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The researchers identified patients with inflammatory bowel disease (IBD) such as ulcerative colitis and Crohn’s disease between the years 1964 and 2014 via the Swedish patient register. Using these data, they compared mortality rates in about 9,400 children who developed IBD with those of other children.
Their results show that children who developed IBD before the age of 18 have a three to five-fold higher mortality rate than people without IBD, both during childhood and into adulthood. This translates to a 2.2-year reduction in life expectancy in individuals monitored up to the age of 65.
The next time you get asked by a sales professional why you rated her client for ulcerative colitis pull out this cheat sheet for talking points.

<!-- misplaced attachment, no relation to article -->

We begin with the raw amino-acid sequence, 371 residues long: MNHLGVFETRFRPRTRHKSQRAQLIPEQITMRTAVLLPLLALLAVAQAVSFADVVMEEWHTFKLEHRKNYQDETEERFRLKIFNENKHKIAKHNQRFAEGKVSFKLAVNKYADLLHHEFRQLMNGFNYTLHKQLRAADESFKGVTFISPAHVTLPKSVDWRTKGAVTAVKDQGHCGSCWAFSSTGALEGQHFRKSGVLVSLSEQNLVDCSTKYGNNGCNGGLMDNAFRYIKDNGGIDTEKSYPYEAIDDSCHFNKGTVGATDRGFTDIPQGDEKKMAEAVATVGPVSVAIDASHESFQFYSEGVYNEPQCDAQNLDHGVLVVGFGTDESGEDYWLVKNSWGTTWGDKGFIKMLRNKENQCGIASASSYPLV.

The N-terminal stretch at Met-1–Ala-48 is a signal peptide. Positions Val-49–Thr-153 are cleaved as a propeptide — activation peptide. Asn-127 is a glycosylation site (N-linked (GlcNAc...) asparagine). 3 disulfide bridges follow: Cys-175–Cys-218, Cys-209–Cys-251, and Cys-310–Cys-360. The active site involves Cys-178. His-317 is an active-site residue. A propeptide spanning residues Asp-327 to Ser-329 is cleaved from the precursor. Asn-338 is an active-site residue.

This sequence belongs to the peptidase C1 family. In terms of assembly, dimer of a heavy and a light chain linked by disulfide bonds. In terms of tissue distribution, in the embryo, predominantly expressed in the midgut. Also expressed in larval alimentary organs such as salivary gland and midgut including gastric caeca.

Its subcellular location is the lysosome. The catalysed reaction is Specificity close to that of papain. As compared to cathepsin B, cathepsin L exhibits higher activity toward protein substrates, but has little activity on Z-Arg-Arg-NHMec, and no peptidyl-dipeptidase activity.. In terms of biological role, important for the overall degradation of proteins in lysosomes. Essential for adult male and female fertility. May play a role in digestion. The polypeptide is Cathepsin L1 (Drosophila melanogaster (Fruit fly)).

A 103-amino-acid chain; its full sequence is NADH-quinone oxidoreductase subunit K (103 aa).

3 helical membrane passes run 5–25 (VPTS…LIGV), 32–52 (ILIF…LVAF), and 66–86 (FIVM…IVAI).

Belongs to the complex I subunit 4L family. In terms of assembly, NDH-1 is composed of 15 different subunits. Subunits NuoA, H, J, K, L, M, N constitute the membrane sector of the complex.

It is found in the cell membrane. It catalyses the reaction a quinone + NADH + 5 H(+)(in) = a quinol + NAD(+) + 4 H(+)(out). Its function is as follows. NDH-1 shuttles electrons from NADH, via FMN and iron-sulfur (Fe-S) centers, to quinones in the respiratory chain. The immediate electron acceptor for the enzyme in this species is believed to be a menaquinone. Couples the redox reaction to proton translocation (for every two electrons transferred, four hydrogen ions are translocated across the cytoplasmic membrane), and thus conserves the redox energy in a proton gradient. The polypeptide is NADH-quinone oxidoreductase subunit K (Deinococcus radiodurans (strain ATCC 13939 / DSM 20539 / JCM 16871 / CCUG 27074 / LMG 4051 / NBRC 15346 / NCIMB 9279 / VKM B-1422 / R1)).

Q. What is the risk of cancer in patients with ulcerative colitis?
A. On the basis of data from referral centers, the cumulative risk of colorectal cancer among patients with chronic ulcerative colitis may reach 20 to 30% at 30 years, but the incidence rate is much lower in population-based series (approximately 2%). Risk factors for cancer include a long duration of disease, regardless of clinical activity; extensive involvement; a young age at onset; severe inflammation; the presence of primary sclerosing cholangitis; and a family history of colorectal cancer.